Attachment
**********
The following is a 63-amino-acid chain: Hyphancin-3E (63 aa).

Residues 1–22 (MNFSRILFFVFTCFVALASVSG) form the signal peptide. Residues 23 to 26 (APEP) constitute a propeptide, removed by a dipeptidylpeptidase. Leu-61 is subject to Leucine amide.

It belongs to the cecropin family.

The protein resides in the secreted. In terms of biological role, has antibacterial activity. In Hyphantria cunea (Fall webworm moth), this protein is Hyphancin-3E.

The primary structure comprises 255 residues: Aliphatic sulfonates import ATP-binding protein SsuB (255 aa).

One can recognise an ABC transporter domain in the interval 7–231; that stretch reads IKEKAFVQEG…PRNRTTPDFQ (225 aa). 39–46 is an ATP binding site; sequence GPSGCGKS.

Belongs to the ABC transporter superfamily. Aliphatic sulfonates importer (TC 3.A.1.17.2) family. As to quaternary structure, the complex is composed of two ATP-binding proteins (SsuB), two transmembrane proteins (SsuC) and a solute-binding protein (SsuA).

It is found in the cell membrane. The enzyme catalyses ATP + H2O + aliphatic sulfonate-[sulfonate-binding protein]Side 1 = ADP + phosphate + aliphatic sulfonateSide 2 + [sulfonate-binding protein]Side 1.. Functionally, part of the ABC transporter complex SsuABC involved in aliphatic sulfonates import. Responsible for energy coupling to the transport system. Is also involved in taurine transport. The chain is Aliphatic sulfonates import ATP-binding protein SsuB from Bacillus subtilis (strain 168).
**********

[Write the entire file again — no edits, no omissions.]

The following is a 63-amino-acid chain: Hyphancin-3E (63 aa).

Residues 1–22 (MNFSRILFFVFTCFVALASVSG) form the signal peptide. Residues 23 to 26 (APEP) constitute a propeptide, removed by a dipeptidylpeptidase. Leu-61 is subject to Leucine amide.

It belongs to the cecropin family.

The protein resides in the secreted. In terms of biological role, has antibacterial activity. In Hyphantria cunea (Fall webworm moth), this protein is Hyphancin-3E.

The primary structure comprises 255 residues: Aliphatic sulfonates import ATP-binding protein SsuB (255 aa).

One can recognise an ABC transporter domain in the interval 7–231; that stretch reads IKEKAFVQEG…PRNRTTPDFQ (225 aa). 39–46 is an ATP binding site; sequence GPSGCGKS.

Belongs to the ABC transporter superfamily. Aliphatic sulfonates importer (TC 3.A.1.17.2) family. As to quaternary structure, the complex is composed of two ATP-binding proteins (SsuB), two transmembrane proteins (SsuC) and a solute-binding protein (SsuA).

It is found in the cell membrane. The enzyme catalyses ATP + H2O + aliphatic sulfonate-[sulfonate-binding protein]Side 1 = ADP + phosphate + aliphatic sulfonateSide 2 + [sulfonate-binding protein]Side 1.. Functionally, part of the ABC transporter complex SsuABC involved in aliphatic sulfonates import. Responsible for energy coupling to the transport system. Is also involved in taurine transport. The chain is Aliphatic sulfonates import ATP-binding protein SsuB from Bacillus subtilis (strain 168).